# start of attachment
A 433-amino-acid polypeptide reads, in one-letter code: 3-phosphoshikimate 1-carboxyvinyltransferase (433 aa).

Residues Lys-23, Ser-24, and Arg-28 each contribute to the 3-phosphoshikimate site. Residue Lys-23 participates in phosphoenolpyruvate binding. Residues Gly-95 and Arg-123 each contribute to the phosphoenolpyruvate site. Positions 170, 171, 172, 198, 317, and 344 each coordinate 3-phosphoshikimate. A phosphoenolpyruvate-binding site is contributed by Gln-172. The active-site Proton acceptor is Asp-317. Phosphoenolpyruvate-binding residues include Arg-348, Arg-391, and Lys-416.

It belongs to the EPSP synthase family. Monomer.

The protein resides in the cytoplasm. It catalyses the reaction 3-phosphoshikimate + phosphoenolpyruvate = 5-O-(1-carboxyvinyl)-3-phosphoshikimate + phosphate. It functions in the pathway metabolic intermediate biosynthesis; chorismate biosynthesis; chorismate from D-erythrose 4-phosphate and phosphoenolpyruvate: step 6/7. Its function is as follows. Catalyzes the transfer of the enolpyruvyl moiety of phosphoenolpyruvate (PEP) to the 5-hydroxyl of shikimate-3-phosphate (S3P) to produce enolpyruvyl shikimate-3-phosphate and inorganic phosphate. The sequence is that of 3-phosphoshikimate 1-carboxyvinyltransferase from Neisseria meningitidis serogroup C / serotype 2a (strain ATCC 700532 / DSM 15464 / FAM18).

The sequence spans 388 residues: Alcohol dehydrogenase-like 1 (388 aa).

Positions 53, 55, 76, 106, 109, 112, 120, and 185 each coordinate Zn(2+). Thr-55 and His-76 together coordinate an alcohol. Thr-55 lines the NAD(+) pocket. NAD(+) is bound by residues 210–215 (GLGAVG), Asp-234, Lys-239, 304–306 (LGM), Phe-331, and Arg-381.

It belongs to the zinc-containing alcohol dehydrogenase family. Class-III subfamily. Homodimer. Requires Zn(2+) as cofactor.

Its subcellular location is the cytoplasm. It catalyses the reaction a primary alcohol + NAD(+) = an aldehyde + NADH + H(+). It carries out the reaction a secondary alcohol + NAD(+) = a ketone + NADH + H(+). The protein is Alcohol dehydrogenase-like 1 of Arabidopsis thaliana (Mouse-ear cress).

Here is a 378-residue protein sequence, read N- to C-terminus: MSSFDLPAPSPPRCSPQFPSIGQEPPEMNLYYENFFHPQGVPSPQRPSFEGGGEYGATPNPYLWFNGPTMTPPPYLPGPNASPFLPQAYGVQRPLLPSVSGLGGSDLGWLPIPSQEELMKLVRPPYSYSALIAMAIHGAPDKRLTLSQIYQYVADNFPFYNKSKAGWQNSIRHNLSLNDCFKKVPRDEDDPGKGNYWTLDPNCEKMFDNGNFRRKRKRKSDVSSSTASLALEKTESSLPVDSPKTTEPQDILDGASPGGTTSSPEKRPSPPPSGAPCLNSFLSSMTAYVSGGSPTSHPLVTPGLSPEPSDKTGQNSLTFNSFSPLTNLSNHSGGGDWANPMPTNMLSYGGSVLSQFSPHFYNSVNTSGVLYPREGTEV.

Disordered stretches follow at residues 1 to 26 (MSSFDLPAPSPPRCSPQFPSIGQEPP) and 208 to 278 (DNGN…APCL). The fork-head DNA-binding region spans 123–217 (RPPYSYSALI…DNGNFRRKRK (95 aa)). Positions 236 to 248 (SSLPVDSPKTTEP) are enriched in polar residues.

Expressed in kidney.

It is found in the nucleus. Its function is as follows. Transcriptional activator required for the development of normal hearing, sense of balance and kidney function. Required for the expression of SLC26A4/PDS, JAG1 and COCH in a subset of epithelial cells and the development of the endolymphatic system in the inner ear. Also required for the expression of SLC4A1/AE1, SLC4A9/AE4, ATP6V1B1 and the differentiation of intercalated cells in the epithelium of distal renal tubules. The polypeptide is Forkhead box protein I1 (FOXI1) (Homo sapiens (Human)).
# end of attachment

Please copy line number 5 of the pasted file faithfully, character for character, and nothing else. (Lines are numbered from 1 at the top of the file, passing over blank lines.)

The sequence spans 388 residues: Alcohol dehydrogenase-like 1 (388 aa).